Doxorubicin is a risk factor for secondary lymphedema in cancer patients exposed to surgery or radiation. The risk is presumed to relate to its cytotoxicity. However, the present study provides initial evidence that doxorubicin directly inhibits lymph flow and this action appears distinct from its cytotoxic activity. We used real-time edge detection to track diameter changes in isolated rat mesenteric lymph vessels. Doxorubicin (0.5-20 mmol/l) progressively constricted lymph vessels and inhibited rhythmic contractions, reducing flow to 24.2% 6 7.7% of baseline. The inhibition of rhythmic contractions by doxorubicin paralleled a tonic rise in cytosolic Ca21 concentration in lymphatic muscle cells, which was prevented by pharmacological antagonism of ryanodine receptors. Washout of doxorubicin partially restored lymph vessel contractions, implying a pharmacological effect. Subsequently, high-speed optical imaging was used to assess the effect of doxorubicin on rat mesenteric lymph flow in vivo. Superfusion of doxorubicin (0.05-10 mmol/l) maximally reduced volumetric lymph flow to 34% 6 11.6% of baseline. Likewise, doxorubicin (10 mg/kg) administered intravenously to establish clinically achievable plasma concentrations also maximally reduced volumetric lymph flow to 40.3% 6 6.0% of initial values. Our findings reveal that doxorubicin at plasma concentrations achieved during chemotherapy opens ryanodine receptors to induce “calcium leak” from the sarcoplasmic reticulum in lymphatic muscle cells and reduces lymph flow, an event linked to lymph vessel damage and the development of lymphedema. These results infer that pharmacological block of ryanodine receptors in lymphatic smooth muscle cells may mitigate secondary lymphedema in cancer patients subjected to doxorubicin chemotherapy.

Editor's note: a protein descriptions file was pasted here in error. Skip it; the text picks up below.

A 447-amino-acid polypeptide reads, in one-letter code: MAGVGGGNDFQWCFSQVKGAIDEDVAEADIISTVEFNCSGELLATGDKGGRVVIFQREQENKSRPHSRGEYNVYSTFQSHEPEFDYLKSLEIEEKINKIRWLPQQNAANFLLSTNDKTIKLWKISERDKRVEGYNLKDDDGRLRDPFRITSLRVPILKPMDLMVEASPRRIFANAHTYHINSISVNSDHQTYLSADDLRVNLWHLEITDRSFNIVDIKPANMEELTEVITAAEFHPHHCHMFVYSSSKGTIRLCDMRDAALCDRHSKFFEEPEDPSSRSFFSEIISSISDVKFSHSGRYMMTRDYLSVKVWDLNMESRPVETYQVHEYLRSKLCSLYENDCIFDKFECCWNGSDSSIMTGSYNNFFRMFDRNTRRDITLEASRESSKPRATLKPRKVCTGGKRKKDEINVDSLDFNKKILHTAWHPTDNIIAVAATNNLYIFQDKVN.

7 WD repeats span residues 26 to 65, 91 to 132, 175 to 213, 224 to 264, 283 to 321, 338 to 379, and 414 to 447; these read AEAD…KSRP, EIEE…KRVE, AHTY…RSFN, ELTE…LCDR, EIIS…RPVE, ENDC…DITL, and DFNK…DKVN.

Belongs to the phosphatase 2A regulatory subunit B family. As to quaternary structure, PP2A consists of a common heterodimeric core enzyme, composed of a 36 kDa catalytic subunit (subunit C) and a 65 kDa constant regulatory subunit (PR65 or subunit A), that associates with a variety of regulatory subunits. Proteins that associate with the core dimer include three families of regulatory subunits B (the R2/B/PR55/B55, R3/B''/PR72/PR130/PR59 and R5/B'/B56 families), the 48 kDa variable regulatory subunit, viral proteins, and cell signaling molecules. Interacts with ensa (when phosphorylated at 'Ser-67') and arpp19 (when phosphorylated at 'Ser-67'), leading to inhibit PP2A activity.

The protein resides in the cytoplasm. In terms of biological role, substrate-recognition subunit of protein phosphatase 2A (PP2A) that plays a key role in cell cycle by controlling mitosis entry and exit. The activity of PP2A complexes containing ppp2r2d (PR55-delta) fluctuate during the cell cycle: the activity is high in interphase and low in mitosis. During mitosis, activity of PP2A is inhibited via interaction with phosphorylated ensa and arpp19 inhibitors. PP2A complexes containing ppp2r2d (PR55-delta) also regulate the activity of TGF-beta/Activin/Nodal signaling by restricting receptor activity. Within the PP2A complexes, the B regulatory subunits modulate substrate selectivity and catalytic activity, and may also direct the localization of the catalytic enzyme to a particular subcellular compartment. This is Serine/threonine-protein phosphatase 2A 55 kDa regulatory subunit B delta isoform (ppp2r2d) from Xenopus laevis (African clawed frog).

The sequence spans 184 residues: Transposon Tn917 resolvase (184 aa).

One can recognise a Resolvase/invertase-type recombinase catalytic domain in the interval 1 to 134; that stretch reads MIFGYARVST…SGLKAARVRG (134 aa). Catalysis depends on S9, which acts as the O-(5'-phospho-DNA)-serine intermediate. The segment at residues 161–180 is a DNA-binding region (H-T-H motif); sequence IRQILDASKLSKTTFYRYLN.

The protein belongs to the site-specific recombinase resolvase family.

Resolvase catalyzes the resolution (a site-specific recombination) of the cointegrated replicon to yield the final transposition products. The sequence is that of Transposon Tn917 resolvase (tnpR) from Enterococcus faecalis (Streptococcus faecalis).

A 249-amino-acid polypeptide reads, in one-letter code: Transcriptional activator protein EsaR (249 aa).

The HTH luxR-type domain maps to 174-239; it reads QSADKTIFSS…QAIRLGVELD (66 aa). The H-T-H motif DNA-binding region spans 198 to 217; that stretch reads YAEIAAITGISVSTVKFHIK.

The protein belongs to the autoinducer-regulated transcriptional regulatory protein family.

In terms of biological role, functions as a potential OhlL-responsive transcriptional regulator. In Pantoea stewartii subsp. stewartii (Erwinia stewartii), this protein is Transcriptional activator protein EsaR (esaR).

|Original language||English (US)|
|Number of pages||12|
|Journal||Journal of Pharmacology and Experimental Therapeutics|
|State||Published - 2019|
ASJC Scopus subject areas
- Molecular Medicine